You Should Know

May 2016 Issue




Popular Dishes

Look for some of these trendy, whole animal dishes at your local hotspot:

- Kidneys in Sherry Sauce

- Stuffed Beef Heart

- Sautéed Sweetbreads

- Chicken Liver Paté

- Duck Liver Fois Gras

- Head Cheese, or Country Paté

Snout-to-Tail Eating

Snout-to-tail eating, where the entire animal is used, is an outgrowth of many current food trends, though it’s been around since the dawn of time. According to the National Restaurant Association’s 2016 Culinary Forecast, this interest may be seen in a number of trends, including today's focus on local meats, new cuts of meat, artisan butchery, house-made sausages, and food waste reduction. Americans have been behind the global community when it comes to embracing the whole animal, including offal, organs, brain, tongue, and more. But we’re gaining ground.

The concept applies to all animal proteins—even seafood—in which a variety of parts are used, such as cod cheek, duck charcuterie, and lamb heart. But does this eating style offer benefits?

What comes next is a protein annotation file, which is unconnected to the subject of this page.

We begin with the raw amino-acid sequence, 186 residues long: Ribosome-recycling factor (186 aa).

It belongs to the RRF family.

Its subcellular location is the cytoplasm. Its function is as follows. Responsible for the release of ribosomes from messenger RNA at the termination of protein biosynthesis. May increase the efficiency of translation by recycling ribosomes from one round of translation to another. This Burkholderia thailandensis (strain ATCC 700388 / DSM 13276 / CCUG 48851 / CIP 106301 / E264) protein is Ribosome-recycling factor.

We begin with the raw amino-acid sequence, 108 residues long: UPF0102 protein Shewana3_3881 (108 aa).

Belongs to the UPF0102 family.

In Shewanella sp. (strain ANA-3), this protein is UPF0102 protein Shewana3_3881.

Potential Benefits

Using the whole animal can help reduce food costs and waste, and open new ideas for tasty, nutrient-rich cuisine. Organ meats are rich in high quality protein and vitamin B12. They also are good sources of riboflavin, phosphorous, and selenium. Different specialty cuts can have a range of benefits. Beef heart is muscle like a traditional sirloin steak and has similar nutrients, but tends to be lower in fat. Animal brain offers DHA, important for brain health.

charcuterie

Thinkstock

Whether you call it Charcuterie or Salume, it often uses the whole animal and is a popular example of snout-to-tail eating.

Potential Concerns

There is some nutrition fallout from various animal parts, however. For example, brain is very high in cholesterol: over 2,000 milligrams for a 3-ounce serving. And cured meats and charcuterie, like bacon and sausage, are often high in sodium and saturated fats.

What about safety? By law, all meat must be inspected. Chefs that offer these special cuts and delicacies have had considerable training in safe handling and storage. If serving at home, safe meat handling rules apply: make sure meat is tightly wrapped when purchased, cooked to recommended temperatures, and stored at proper temperatures.

Enjoy the Trend

The snout-to-tail trend is something worth enjoying, in moderation. But while you may be finding more unusual animal parts served in restaurants, it might be more challenging to find these in your local market. Fewer professional butchers in markets today means a lack of experience in isolating specific cuts, and until the demand grows markets are less likely to provide them. Ethnic markets and local, independent butchers are often the best source.

Ellie Wilson, MS, RDN